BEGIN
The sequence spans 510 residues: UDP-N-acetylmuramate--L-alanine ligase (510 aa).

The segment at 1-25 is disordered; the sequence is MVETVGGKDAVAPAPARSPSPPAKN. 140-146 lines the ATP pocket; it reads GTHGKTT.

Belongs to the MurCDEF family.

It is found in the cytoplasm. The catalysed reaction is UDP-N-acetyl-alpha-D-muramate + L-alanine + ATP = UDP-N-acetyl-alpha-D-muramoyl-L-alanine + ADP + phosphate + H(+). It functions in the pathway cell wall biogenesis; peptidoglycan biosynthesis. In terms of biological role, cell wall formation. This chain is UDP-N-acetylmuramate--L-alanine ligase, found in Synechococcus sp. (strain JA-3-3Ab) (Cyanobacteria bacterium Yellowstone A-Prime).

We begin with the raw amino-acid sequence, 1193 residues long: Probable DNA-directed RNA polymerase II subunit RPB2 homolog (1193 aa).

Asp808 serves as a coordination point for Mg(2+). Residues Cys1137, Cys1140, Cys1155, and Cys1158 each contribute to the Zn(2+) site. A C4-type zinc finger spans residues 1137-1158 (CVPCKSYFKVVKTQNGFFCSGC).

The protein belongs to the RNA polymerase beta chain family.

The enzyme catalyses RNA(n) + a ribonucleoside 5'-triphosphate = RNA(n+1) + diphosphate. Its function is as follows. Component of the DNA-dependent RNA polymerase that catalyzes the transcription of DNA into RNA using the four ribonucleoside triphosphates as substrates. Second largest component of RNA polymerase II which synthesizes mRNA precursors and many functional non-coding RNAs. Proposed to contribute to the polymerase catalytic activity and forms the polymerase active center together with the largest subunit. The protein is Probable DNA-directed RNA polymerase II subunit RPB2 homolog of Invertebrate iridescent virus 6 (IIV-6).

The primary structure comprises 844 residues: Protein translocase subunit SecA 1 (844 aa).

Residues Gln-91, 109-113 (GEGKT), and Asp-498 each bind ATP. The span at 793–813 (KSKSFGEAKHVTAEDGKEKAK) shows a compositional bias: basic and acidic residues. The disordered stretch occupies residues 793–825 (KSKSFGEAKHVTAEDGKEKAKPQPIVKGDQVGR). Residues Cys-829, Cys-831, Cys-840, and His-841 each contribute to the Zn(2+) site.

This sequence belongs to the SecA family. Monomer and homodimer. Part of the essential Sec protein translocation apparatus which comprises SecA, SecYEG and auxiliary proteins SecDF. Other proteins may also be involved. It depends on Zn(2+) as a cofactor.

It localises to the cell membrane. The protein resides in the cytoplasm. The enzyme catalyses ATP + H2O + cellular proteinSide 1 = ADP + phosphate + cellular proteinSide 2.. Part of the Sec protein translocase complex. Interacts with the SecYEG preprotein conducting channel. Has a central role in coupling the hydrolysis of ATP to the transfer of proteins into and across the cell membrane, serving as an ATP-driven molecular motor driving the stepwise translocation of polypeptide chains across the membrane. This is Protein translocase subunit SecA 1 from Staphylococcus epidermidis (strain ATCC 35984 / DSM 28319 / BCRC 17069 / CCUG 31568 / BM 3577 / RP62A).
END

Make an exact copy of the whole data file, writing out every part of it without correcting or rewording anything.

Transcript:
The sequence spans 510 residues: UDP-N-acetylmuramate--L-alanine ligase (510 aa).

The segment at 1-25 is disordered; the sequence is MVETVGGKDAVAPAPARSPSPPAKN. 140-146 lines the ATP pocket; it reads GTHGKTT.

Belongs to the MurCDEF family.

It is found in the cytoplasm. The catalysed reaction is UDP-N-acetyl-alpha-D-muramate + L-alanine + ATP = UDP-N-acetyl-alpha-D-muramoyl-L-alanine + ADP + phosphate + H(+). It functions in the pathway cell wall biogenesis; peptidoglycan biosynthesis. In terms of biological role, cell wall formation. This chain is UDP-N-acetylmuramate--L-alanine ligase, found in Synechococcus sp. (strain JA-3-3Ab) (Cyanobacteria bacterium Yellowstone A-Prime).

We begin with the raw amino-acid sequence, 1193 residues long: Probable DNA-directed RNA polymerase II subunit RPB2 homolog (1193 aa).

Asp808 serves as a coordination point for Mg(2+). Residues Cys1137, Cys1140, Cys1155, and Cys1158 each contribute to the Zn(2+) site. A C4-type zinc finger spans residues 1137-1158 (CVPCKSYFKVVKTQNGFFCSGC).

The protein belongs to the RNA polymerase beta chain family.

The enzyme catalyses RNA(n) + a ribonucleoside 5'-triphosphate = RNA(n+1) + diphosphate. Its function is as follows. Component of the DNA-dependent RNA polymerase that catalyzes the transcription of DNA into RNA using the four ribonucleoside triphosphates as substrates. Second largest component of RNA polymerase II which synthesizes mRNA precursors and many functional non-coding RNAs. Proposed to contribute to the polymerase catalytic activity and forms the polymerase active center together with the largest subunit. The protein is Probable DNA-directed RNA polymerase II subunit RPB2 homolog of Invertebrate iridescent virus 6 (IIV-6).

The primary structure comprises 844 residues: Protein translocase subunit SecA 1 (844 aa).

Residues Gln-91, 109-113 (GEGKT), and Asp-498 each bind ATP. The span at 793–813 (KSKSFGEAKHVTAEDGKEKAK) shows a compositional bias: basic and acidic residues. The disordered stretch occupies residues 793–825 (KSKSFGEAKHVTAEDGKEKAKPQPIVKGDQVGR). Residues Cys-829, Cys-831, Cys-840, and His-841 each contribute to the Zn(2+) site.

This sequence belongs to the SecA family. Monomer and homodimer. Part of the essential Sec protein translocation apparatus which comprises SecA, SecYEG and auxiliary proteins SecDF. Other proteins may also be involved. It depends on Zn(2+) as a cofactor.

It localises to the cell membrane. The protein resides in the cytoplasm. The enzyme catalyses ATP + H2O + cellular proteinSide 1 = ADP + phosphate + cellular proteinSide 2.. Part of the Sec protein translocase complex. Interacts with the SecYEG preprotein conducting channel. Has a central role in coupling the hydrolysis of ATP to the transfer of proteins into and across the cell membrane, serving as an ATP-driven molecular motor driving the stepwise translocation of polypeptide chains across the membrane. This is Protein translocase subunit SecA 1 from Staphylococcus epidermidis (strain ATCC 35984 / DSM 28319 / BCRC 17069 / CCUG 31568 / BM 3577 / RP62A).